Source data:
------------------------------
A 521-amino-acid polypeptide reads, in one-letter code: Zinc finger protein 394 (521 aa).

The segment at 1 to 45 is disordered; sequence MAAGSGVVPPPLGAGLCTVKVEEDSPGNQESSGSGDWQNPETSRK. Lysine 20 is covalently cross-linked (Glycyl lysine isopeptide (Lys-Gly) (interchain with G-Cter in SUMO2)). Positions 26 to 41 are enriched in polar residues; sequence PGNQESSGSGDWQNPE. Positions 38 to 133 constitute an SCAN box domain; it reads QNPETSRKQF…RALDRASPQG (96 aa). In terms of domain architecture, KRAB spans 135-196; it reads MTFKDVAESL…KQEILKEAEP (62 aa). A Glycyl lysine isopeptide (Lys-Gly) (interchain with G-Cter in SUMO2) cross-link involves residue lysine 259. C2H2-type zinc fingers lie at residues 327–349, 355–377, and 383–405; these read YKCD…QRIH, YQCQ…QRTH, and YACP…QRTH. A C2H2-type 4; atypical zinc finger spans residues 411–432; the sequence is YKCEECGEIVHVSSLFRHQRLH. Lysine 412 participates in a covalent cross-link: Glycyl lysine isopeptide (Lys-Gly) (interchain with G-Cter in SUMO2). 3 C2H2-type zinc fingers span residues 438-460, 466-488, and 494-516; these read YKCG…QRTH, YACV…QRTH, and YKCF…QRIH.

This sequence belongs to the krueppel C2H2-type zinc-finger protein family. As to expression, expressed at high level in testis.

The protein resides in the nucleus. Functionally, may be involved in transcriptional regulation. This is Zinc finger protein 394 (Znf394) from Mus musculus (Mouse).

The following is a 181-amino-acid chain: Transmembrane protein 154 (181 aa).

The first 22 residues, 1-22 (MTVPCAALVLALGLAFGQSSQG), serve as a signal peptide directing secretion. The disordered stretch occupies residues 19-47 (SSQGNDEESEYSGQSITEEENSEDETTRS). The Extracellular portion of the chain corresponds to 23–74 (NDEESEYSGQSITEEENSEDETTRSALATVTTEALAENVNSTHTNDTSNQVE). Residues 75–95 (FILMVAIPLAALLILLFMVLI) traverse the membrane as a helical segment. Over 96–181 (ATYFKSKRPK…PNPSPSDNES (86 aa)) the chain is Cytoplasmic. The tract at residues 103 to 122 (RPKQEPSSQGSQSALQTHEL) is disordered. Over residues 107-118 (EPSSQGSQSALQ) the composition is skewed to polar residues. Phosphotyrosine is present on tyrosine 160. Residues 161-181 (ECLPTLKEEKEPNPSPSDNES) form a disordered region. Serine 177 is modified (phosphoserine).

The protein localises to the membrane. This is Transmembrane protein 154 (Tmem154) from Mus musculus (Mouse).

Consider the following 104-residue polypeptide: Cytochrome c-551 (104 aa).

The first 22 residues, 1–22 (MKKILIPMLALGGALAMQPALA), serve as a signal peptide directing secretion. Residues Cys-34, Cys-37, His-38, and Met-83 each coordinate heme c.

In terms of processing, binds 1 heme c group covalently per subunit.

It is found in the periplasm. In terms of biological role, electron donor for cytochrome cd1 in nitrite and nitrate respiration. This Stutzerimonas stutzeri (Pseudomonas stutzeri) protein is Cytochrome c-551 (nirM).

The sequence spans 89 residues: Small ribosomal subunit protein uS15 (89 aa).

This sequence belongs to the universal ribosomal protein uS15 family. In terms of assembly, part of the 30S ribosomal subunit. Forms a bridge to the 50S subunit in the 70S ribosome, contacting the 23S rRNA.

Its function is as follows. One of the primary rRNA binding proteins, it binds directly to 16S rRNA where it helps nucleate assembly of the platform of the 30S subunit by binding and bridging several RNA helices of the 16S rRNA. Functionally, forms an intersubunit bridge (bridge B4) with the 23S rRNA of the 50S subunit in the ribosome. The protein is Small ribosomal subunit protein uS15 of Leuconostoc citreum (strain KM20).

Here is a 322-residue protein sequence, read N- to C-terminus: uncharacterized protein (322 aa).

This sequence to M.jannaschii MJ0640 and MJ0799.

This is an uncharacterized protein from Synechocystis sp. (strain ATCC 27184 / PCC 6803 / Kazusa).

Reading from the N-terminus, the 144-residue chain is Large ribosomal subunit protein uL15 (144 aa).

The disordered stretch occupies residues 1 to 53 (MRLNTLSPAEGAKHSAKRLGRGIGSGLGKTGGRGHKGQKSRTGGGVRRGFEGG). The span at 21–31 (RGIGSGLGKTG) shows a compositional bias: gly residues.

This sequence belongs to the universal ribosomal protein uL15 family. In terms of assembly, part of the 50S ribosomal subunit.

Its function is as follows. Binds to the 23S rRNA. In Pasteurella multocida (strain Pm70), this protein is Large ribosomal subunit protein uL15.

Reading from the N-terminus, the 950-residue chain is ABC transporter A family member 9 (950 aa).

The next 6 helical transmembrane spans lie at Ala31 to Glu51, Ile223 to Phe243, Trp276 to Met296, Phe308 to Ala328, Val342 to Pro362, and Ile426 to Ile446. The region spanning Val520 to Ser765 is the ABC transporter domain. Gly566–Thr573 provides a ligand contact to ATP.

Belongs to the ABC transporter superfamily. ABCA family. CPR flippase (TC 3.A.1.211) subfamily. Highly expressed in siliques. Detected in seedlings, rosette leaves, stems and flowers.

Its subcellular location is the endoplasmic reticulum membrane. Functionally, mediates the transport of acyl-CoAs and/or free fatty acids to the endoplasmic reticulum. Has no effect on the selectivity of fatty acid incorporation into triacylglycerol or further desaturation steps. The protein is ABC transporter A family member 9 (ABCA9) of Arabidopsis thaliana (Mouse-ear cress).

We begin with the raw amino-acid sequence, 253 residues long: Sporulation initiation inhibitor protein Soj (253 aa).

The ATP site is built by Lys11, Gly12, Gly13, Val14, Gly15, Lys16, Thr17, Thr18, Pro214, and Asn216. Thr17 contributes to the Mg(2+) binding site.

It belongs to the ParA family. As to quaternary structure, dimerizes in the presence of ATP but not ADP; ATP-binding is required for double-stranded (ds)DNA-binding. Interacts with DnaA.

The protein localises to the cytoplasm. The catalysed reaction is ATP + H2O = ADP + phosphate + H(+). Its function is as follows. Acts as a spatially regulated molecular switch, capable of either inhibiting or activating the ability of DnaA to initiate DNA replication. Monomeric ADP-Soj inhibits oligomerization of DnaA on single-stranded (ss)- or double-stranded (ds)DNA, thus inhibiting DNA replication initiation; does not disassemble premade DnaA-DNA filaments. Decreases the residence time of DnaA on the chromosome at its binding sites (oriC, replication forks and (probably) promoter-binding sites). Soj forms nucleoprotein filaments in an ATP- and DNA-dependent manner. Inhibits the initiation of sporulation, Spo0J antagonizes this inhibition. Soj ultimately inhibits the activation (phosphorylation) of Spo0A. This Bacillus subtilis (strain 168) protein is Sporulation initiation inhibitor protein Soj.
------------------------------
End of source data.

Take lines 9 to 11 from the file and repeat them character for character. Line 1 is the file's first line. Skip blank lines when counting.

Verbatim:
The first 22 residues, 1–22 (MKKILIPMLALGGALAMQPALA), serve as a signal peptide directing secretion. Residues Cys-34, Cys-37, His-38, and Met-83 each coordinate heme c.

In terms of processing, binds 1 heme c group covalently per subunit.

It is found in the periplasm. In terms of biological role, electron donor for cytochrome cd1 in nitrite and nitrate respiration. This Stutzerimonas stutzeri (Pseudomonas stutzeri) protein is Cytochrome c-551 (nirM).